Synaptic Organization of the Human Temporal Lobe Neocortex as Revealed by High-Resolution Transmission, Focused Ion Beam Scanning, and Electron Microscopic Tomography
International Journal of Molecular Sciences
Modern electron microscopy (EM) such as fine-scale transmission EM, focused ion beam scanning EM, and EM tomography have enormously improved our knowledge about the synaptic organization of the normal, developmental, and pathologically altered brain. In contrast to various animal species, comparably little is known about these structures in the human brain. Non-epileptic neocortical access tissue from epilepsy surgery was used to generate quantitative 3D models of synapses. Beside the overall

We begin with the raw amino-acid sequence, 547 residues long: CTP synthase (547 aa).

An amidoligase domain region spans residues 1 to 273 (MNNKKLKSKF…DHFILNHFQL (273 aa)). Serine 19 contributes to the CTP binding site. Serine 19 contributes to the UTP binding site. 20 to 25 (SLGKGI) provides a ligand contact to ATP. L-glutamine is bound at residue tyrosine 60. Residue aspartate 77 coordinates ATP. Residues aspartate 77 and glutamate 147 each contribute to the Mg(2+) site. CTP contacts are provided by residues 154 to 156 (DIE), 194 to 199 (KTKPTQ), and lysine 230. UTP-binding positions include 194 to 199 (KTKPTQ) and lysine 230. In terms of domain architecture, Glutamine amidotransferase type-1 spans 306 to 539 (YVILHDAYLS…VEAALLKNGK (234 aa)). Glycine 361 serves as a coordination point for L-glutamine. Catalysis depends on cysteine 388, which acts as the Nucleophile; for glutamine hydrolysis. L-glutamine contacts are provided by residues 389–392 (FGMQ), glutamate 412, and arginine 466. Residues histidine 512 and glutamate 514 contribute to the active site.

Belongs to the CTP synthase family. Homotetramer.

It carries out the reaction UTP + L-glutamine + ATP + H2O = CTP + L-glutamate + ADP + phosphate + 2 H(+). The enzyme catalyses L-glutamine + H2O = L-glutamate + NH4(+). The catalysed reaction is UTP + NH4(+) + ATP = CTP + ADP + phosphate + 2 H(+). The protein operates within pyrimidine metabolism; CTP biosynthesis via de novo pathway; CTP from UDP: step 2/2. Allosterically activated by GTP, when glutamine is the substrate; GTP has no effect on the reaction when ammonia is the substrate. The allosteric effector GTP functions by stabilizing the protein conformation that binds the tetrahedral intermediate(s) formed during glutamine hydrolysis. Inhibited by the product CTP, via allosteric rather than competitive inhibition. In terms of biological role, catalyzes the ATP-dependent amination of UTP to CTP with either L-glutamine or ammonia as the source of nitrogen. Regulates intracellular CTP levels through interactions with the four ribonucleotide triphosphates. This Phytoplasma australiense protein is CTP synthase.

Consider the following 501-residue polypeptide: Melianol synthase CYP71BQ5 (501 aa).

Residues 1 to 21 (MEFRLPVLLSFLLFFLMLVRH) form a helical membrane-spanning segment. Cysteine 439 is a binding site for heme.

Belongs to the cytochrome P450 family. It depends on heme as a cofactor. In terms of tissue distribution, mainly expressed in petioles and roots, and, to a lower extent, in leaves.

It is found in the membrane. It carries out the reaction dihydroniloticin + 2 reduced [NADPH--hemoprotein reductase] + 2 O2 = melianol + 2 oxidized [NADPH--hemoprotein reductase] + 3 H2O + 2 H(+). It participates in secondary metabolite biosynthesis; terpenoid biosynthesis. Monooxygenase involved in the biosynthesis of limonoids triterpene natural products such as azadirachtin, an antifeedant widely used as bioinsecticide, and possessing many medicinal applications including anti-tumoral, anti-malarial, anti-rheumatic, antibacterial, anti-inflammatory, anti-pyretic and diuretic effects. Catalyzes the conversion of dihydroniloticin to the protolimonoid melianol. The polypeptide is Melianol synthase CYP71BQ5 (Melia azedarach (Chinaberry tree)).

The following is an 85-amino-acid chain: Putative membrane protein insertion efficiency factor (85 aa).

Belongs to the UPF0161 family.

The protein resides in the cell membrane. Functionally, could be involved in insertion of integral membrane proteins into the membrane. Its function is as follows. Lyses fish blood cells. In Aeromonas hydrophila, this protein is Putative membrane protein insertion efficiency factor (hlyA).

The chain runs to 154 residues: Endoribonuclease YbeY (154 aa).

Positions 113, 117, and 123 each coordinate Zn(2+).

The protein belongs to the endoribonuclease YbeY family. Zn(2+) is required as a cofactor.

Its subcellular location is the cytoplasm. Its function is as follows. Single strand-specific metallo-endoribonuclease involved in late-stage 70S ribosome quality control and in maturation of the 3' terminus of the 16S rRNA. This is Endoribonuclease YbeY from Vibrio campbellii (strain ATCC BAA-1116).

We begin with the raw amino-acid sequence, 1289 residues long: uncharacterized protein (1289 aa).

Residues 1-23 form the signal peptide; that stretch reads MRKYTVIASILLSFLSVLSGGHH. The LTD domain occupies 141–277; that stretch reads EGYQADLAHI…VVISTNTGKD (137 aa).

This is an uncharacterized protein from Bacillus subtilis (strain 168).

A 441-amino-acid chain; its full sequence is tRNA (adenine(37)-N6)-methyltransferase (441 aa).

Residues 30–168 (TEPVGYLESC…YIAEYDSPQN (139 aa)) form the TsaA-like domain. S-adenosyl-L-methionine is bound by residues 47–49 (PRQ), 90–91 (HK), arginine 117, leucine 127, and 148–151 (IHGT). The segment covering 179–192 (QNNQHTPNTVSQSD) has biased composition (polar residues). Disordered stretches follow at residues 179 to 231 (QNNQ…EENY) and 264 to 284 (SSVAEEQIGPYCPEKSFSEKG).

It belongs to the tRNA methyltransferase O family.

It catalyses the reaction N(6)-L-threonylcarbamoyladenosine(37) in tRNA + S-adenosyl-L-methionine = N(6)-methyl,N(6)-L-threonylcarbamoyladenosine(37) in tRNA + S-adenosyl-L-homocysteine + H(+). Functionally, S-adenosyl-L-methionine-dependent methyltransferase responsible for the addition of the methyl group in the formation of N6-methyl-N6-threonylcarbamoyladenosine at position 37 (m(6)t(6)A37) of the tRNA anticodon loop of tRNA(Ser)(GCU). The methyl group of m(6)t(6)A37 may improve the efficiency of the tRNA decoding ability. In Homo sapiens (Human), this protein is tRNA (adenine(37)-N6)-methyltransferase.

... ometry, the number, size, and shape of active zones and of the three functionally defined pools of synaptic vesicles representing morphological correlates for synaptic transmission and plasticity were quantified. EM tomography further allowed new insights in the morphological organization and size of the functionally defined readily releasable pool. Beside similarities, human synaptic boutons, although comparably small (approximately 5 µm), differed substantially in several structural parameters, such as the shape and size of active zones, which were on average 2 to 3-fold larger than in experimental animals. The total pool of synaptic vesicles exceeded that in experimental animals by approximately 2 to 3-fold, in particular the readily releasable and recycling pool by approximately 2 to 5-fold, although these pools seemed to be layer-specifically organized. Taken together, synaptic boutons in the human temporal lobe neocortex represent unique entities perfectly adapted to the "job" they have to fulfill in the circuitry in which they are embedded. Furthermore, the quantitative 3D models of synaptic boutons are useful to explain and even predict the functional properties of synaptic connections in the human neocortex.